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Washed and Ready

For the past year, I’ve been leading a small Bible study on the campus of the community college I work for. We have been meeting on Wednesdays at 11:30 am, and while I don’t always have even more than one student join me, the conversations are always fruitful. One Wednesday in December, the week before finals, I was reading through the first part of John 13 with two girls. This is an account of Jesus washing His disciples’ feet before the Last Supper.

We discussed the attributes of Jesus in this passage—humble, admirable, and kind of confusing, since He is the King of kings, and yet he is washing his friends’ feet like a mere servant boy. We spent some time talking about that paradox, how Jesus humbled himself to become a man and to die a terrible death when He is the most powerful being in the universe. We talked about how that made us feel, and how we should respond.

The most remarkable part of our conversation that Wednesday, though, wasn’t this discussion of Jesus’ humility; it was a question that one of my girls asked: “How could Jesus wash Judas’ feet when He knows that Judas is about to betray Him to His death?”

This truth hit me hard—I hadn’t thought about that before.

Jesus washed Judas’ feet. What an incredible picture of the Gospel.

Jesus washed Judas' feet. What an incredible picture of the Gospel. @NataLiounis

In this action, Jesus is saying, “I know you are about to betray Me, but I love you anyway. If you repent afterward and believe in Me, I will joyfully welcome you into paradise.”

Of course, Jesus knew that Judas would not repent, and Jesus knows who will and who will not come to Him in faith. But isn’t this essentially what He says to us when we finally let him wash our feet—when we humble ourselves enough to realize that we need a Savior?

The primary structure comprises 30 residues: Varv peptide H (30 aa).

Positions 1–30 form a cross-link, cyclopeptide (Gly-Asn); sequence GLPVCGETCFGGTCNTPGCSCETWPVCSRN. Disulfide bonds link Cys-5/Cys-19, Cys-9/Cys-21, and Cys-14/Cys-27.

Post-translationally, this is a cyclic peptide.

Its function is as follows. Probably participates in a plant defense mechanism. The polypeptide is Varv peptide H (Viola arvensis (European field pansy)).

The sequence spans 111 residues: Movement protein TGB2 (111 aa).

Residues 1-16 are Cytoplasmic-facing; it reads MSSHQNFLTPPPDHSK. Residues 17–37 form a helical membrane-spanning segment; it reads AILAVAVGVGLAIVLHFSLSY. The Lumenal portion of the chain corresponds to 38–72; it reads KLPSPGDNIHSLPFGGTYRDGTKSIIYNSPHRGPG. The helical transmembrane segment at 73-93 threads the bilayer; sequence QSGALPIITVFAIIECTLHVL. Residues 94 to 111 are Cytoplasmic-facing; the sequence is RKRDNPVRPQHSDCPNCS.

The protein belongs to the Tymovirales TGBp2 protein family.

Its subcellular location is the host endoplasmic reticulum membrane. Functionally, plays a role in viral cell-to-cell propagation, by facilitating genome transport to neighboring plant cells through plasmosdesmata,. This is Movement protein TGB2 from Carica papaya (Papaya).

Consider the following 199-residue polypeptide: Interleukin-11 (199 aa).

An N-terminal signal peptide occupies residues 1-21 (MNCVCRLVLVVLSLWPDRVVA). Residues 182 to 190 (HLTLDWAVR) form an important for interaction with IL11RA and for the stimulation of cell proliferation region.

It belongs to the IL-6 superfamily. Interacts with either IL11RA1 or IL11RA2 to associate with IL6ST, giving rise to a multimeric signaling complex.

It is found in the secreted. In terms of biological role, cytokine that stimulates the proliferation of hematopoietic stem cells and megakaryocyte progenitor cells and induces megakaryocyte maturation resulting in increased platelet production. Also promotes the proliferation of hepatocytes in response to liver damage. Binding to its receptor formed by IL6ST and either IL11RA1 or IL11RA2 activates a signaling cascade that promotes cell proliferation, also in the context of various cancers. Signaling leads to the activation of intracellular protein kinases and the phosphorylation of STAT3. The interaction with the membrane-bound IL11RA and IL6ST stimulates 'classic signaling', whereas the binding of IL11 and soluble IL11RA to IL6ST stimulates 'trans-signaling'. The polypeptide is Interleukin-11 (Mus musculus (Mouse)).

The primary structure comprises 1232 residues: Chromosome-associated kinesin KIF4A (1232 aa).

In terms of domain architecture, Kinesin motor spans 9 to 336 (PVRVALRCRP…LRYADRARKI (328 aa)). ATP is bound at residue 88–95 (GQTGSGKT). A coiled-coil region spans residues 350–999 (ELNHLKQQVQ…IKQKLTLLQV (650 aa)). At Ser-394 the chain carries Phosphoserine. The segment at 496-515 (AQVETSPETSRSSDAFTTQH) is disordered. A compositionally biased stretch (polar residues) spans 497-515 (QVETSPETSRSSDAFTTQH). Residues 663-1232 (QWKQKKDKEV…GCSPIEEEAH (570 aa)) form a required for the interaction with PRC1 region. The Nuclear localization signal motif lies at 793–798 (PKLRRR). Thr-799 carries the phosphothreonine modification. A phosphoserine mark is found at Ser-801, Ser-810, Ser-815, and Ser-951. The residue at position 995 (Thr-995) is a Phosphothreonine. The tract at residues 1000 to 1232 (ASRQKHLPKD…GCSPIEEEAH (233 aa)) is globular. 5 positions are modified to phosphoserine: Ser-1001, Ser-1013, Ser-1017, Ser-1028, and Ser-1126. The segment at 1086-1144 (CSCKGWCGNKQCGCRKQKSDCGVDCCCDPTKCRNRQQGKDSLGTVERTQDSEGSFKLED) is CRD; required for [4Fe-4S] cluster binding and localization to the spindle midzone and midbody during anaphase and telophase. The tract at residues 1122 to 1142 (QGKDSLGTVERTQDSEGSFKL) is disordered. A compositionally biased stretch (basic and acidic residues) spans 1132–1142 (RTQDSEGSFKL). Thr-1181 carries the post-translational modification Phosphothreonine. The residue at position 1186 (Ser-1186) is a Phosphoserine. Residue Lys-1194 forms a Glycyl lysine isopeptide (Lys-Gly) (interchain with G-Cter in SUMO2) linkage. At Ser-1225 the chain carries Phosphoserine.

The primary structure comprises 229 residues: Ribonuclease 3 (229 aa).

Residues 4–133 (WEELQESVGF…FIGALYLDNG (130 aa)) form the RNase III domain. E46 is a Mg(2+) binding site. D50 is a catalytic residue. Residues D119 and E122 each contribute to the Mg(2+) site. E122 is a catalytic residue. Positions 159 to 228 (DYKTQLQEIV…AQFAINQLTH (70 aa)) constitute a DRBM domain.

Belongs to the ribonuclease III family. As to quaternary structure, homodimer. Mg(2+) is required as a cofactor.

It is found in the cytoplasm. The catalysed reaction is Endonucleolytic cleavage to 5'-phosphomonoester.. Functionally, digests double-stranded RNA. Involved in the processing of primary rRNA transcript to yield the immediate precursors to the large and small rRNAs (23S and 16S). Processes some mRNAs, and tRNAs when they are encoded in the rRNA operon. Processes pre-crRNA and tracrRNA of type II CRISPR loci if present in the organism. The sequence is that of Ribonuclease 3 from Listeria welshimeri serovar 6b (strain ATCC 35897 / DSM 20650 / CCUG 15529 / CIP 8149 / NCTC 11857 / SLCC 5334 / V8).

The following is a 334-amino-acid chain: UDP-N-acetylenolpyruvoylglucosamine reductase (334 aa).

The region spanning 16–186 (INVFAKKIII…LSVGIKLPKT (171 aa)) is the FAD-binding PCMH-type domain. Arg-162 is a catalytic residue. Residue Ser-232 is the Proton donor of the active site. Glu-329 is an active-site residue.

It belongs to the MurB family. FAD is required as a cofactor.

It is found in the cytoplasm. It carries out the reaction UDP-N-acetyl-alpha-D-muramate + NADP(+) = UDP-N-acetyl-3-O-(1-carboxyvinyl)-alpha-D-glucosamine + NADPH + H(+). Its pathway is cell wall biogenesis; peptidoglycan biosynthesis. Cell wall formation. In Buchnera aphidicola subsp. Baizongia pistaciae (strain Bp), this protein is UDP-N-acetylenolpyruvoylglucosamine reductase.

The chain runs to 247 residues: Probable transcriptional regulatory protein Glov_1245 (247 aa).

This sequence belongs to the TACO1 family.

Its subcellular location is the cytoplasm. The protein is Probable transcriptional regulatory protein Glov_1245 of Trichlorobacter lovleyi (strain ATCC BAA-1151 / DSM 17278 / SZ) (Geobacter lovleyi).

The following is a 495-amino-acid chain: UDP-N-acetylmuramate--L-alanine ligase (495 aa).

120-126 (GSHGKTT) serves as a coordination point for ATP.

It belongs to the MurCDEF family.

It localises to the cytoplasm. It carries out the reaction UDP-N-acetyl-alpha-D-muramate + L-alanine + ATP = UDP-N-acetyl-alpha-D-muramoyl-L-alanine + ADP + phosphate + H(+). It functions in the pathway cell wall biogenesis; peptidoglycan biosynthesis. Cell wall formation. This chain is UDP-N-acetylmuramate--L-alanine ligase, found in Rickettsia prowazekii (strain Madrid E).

After our conversation, one of my girls said that she isn’t there yet—and that’s okay. When she’s ready, Jesus will be ready, too.

I pray that she is ready soon.

 

Grace & Such strives to advance Christian growth among women. While we believe the Bible is the inspired Word of God, we also recognize human interpretations are imperfect. Grace & Such encourages our readers to open their Bibles, pray for wisdom and study for themselves what the Word says. For more about who we are, please visit the About Us page.
Natalie Liounis

Natalie Liounis

Natalie is a ginger and lover of Jesus, dogs, Harry Potter, Lord of the Rings, cooking, and hockey. She lives in Annapolis with her husband and dog, and she coordinates the writing center at a small community college on Maryland's eastern shore. In other words, her dreams have come true.
Natalie Liounis

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4 Comments

  1. Sarah Robinson on January 16, 2019 at 8:38 AM

    Such a good reminder, Natalie. We all fall so short and at times even commit sin we don’t even like to admit we are capable of. But there He is to wash us, and set us free. Best wishes with your Bible study participants. What a wonderful ministry.

  2. DianeK on January 17, 2019 at 4:18 PM

    Thanks, Natalie. Gave me a lot to think about! Humbling to imagine Jesus serving us selflessly, yet he did even more.

  3. Sarah Eshleman on January 30, 2019 at 8:03 PM

    Wow. That is a such a powerful reminder of Christ’s unconditional love and a reminder for how we are supposed to live.

    Haha. It also reminded me of the title of a blog post I recently saw which was a play on that book “Girl, wash your face.” The blog post title was, “Girl, wash some feet.” And I loved that!

  4. DianeK on March 4, 2019 at 11:31 AM

    “Jesus is saying, “I know you are about to betray Me, but I love you anyway. If you repent afterward and believe in Me, I will joyfully welcome you into paradise.”
    Yes. Grace is for all. Even Judas.

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